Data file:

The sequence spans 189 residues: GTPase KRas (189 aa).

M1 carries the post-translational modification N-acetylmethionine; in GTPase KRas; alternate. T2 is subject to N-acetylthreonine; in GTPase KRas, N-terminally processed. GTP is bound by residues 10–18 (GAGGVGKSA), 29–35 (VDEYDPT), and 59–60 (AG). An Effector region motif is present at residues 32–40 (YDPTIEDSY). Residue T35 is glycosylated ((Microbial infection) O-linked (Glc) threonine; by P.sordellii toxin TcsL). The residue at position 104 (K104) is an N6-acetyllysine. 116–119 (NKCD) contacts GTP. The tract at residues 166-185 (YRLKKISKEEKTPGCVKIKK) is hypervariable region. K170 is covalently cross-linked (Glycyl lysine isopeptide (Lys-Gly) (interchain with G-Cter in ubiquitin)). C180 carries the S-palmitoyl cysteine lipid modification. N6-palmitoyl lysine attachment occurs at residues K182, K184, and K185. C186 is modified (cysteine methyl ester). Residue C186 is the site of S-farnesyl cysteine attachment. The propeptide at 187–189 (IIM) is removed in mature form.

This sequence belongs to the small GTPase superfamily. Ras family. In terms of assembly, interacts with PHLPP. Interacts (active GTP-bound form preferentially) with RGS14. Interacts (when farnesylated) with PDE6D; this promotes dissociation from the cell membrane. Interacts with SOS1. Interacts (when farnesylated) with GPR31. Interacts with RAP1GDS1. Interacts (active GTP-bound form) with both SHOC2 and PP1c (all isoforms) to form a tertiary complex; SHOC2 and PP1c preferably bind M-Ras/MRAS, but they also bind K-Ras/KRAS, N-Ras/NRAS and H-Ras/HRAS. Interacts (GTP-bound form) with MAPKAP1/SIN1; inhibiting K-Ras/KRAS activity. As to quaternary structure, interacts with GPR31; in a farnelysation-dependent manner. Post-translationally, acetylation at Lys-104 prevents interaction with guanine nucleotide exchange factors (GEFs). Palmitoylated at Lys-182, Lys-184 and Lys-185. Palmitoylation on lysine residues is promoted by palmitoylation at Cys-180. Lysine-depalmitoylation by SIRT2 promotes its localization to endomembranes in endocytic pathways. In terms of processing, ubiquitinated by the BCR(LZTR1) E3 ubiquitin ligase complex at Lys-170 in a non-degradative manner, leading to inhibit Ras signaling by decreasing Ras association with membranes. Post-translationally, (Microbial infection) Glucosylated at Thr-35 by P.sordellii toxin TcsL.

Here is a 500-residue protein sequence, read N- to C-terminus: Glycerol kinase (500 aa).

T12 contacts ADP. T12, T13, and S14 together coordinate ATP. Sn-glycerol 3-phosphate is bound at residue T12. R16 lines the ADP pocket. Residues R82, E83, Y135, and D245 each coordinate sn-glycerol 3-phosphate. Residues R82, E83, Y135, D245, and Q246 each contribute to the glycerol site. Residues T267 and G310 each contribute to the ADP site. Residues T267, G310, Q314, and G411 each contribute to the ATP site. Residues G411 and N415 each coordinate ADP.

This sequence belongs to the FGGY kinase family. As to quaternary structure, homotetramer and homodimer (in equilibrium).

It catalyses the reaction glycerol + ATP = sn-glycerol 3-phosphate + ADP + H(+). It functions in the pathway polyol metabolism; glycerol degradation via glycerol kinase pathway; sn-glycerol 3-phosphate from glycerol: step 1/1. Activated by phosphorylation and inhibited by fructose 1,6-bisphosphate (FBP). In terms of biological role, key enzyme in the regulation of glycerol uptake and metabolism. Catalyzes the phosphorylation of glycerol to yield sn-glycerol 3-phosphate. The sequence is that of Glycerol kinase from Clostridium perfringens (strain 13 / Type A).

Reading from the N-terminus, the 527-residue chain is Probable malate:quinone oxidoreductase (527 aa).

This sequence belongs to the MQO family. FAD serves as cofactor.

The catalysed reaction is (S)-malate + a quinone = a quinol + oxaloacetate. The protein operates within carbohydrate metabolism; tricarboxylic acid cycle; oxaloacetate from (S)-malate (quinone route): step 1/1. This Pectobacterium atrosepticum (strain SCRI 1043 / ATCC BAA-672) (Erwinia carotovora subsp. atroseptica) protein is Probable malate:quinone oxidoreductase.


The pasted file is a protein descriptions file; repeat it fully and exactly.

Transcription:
The sequence spans 189 residues: GTPase KRas (189 aa).

M1 carries the post-translational modification N-acetylmethionine; in GTPase KRas; alternate. T2 is subject to N-acetylthreonine; in GTPase KRas, N-terminally processed. GTP is bound by residues 10–18 (GAGGVGKSA), 29–35 (VDEYDPT), and 59–60 (AG). An Effector region motif is present at residues 32–40 (YDPTIEDSY). Residue T35 is glycosylated ((Microbial infection) O-linked (Glc) threonine; by P.sordellii toxin TcsL). The residue at position 104 (K104) is an N6-acetyllysine. 116–119 (NKCD) contacts GTP. The tract at residues 166-185 (YRLKKISKEEKTPGCVKIKK) is hypervariable region. K170 is covalently cross-linked (Glycyl lysine isopeptide (Lys-Gly) (interchain with G-Cter in ubiquitin)). C180 carries the S-palmitoyl cysteine lipid modification. N6-palmitoyl lysine attachment occurs at residues K182, K184, and K185. C186 is modified (cysteine methyl ester). Residue C186 is the site of S-farnesyl cysteine attachment. The propeptide at 187–189 (IIM) is removed in mature form.

This sequence belongs to the small GTPase superfamily. Ras family. In terms of assembly, interacts with PHLPP. Interacts (active GTP-bound form preferentially) with RGS14. Interacts (when farnesylated) with PDE6D; this promotes dissociation from the cell membrane. Interacts with SOS1. Interacts (when farnesylated) with GPR31. Interacts with RAP1GDS1. Interacts (active GTP-bound form) with both SHOC2 and PP1c (all isoforms) to form a tertiary complex; SHOC2 and PP1c preferably bind M-Ras/MRAS, but they also bind K-Ras/KRAS, N-Ras/NRAS and H-Ras/HRAS. Interacts (GTP-bound form) with MAPKAP1/SIN1; inhibiting K-Ras/KRAS activity. As to quaternary structure, interacts with GPR31; in a farnelysation-dependent manner. Post-translationally, acetylation at Lys-104 prevents interaction with guanine nucleotide exchange factors (GEFs). Palmitoylated at Lys-182, Lys-184 and Lys-185. Palmitoylation on lysine residues is promoted by palmitoylation at Cys-180. Lysine-depalmitoylation by SIRT2 promotes its localization to endomembranes in endocytic pathways. In terms of processing, ubiquitinated by the BCR(LZTR1) E3 ubiquitin ligase complex at Lys-170 in a non-degradative manner, leading to inhibit Ras signaling by decreasing Ras association with membranes. Post-translationally, (Microbial infection) Glucosylated at Thr-35 by P.sordellii toxin TcsL.

Here is a 500-residue protein sequence, read N- to C-terminus: Glycerol kinase (500 aa).

T12 contacts ADP. T12, T13, and S14 together coordinate ATP. Sn-glycerol 3-phosphate is bound at residue T12. R16 lines the ADP pocket. Residues R82, E83, Y135, and D245 each coordinate sn-glycerol 3-phosphate. Residues R82, E83, Y135, D245, and Q246 each contribute to the glycerol site. Residues T267 and G310 each contribute to the ADP site. Residues T267, G310, Q314, and G411 each contribute to the ATP site. Residues G411 and N415 each coordinate ADP.

This sequence belongs to the FGGY kinase family. As to quaternary structure, homotetramer and homodimer (in equilibrium).

It catalyses the reaction glycerol + ATP = sn-glycerol 3-phosphate + ADP + H(+). It functions in the pathway polyol metabolism; glycerol degradation via glycerol kinase pathway; sn-glycerol 3-phosphate from glycerol: step 1/1. Activated by phosphorylation and inhibited by fructose 1,6-bisphosphate (FBP). In terms of biological role, key enzyme in the regulation of glycerol uptake and metabolism. Catalyzes the phosphorylation of glycerol to yield sn-glycerol 3-phosphate. The sequence is that of Glycerol kinase from Clostridium perfringens (strain 13 / Type A).

Reading from the N-terminus, the 527-residue chain is Probable malate:quinone oxidoreductase (527 aa).

This sequence belongs to the MQO family. FAD serves as cofactor.

The catalysed reaction is (S)-malate + a quinone = a quinol + oxaloacetate. The protein operates within carbohydrate metabolism; tricarboxylic acid cycle; oxaloacetate from (S)-malate (quinone route): step 1/1. This Pectobacterium atrosepticum (strain SCRI 1043 / ATCC BAA-672) (Erwinia carotovora subsp. atroseptica) protein is Probable malate:quinone oxidoreductase.